ALBINISM: A SAMPLE HARDY

ALBINISM: A SAMPLE HARDY-WEINBERG PROBLEM
Albinism is a rare genetically inherited trait that is only expressed in the phenotype of
homozygous recessive individuals (aa). The most characteristic symptom is a marked
deficiency in the skin and hair pigment melanin. This condition can occur among any
human group as well as among other animal species. The average human frequency of
albinism in North America is only about 1 in 20,000.
Referring back to the Hardy-Weinberg equation (p² + 2pq + q² = 1), the frequency of
homozygous recessive individuals (aa) in a population is q². Therefore, in North
America the following must be true for albinism:
q² = 1/20,000 = .00005
By taking the square root of both sides of this equation, we get:
this example are rounded off for simplification.)
(Note: the numbers in
q = .007
In other words, the frequency of the recessive albinism allele (a) is .00707 or about
1 in 140. Knowing one of the two variables (q) in the Hardy-Weinberg equation, it is
easy to solve for the other (p).
p=1-q
p = 1 - .007
p = .993
The frequency of the dominant, normal allele (A) is, therefore, .99293 or about 99 in
100.
The next step is to plug the frequencies of p and q into the Hardy-Weinberg equation:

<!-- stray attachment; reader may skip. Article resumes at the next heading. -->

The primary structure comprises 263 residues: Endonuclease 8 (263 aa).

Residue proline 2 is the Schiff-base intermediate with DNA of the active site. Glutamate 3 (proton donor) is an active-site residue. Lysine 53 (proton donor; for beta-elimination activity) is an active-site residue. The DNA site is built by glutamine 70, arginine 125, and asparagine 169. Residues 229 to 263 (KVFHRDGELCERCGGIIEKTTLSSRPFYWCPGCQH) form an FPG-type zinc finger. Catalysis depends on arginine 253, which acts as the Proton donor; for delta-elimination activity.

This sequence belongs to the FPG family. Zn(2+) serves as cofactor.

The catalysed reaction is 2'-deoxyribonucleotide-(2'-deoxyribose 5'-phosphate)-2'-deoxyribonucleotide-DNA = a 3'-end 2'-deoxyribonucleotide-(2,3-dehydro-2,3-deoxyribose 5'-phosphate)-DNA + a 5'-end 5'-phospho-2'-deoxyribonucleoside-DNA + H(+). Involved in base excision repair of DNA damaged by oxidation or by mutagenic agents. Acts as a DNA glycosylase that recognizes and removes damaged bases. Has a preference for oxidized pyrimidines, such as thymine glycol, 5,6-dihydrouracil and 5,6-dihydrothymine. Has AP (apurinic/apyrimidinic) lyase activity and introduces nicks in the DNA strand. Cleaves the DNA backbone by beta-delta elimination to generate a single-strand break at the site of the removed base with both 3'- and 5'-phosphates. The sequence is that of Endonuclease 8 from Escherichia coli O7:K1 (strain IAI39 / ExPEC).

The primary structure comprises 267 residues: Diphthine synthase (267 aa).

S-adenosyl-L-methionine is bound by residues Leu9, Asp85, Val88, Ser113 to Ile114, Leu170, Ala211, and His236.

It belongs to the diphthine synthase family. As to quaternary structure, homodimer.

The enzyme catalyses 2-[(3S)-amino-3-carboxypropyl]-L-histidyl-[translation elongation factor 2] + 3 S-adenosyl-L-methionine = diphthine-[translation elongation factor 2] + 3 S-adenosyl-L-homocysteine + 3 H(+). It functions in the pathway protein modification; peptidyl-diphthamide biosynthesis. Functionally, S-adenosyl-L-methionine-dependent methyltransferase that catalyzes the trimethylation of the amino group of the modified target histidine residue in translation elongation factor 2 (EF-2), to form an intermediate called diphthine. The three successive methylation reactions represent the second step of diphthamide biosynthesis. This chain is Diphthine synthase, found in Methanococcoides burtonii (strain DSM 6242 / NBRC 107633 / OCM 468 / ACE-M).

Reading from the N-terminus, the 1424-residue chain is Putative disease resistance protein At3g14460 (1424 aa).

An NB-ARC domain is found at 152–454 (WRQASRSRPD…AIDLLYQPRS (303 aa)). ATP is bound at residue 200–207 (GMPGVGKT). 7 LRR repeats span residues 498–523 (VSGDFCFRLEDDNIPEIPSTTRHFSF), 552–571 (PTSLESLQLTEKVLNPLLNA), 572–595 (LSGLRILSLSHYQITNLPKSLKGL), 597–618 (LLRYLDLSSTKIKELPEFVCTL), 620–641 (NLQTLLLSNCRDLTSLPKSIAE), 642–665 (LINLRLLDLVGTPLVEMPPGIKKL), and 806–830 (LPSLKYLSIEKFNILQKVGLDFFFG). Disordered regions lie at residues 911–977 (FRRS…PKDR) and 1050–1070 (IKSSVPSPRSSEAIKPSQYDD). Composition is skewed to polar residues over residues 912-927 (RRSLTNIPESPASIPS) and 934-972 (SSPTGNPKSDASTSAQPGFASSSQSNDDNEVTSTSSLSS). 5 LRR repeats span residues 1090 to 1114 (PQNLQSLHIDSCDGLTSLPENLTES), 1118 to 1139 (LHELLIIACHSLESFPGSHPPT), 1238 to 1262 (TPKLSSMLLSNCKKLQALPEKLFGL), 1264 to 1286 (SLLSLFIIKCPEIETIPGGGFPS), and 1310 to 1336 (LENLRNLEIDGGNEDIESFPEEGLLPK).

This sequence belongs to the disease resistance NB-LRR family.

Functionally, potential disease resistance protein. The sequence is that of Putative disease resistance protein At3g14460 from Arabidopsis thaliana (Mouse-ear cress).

p² + 2pq + q² = 1
(.993)² + 2 (.993)(.007) + (.007)² = 1
.986 + .014 + .00005 = 1
This gives us the frequencies for each of the three genotypes for this trait in the
population:
p² = predicted frequency = .986 = 98.6%
of homozygous
dominant individuals
2pq = predicted frequency = .014 = 1.4%
of heterozygous
individuals
q² = predicted frequency = .00005 = .005%
of homozygous
recessive individuals
(the albinos)
With a frequency of .005% (about 1 in 20,000), albinos are extremely rare. However,
heterozygous carriers for this trait, with a predicted frequency of 1.4% (about 1 in 72),
are far more common than most people imagine. There are roughly 278 times more
carriers than albinos. Clearly, though, the vast majority of humans (98.6%) probably are
homozygous dominant and do not have the albinism allele.
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Copyright © 1997-2006 by Dennis O'Neil. All rights reserved.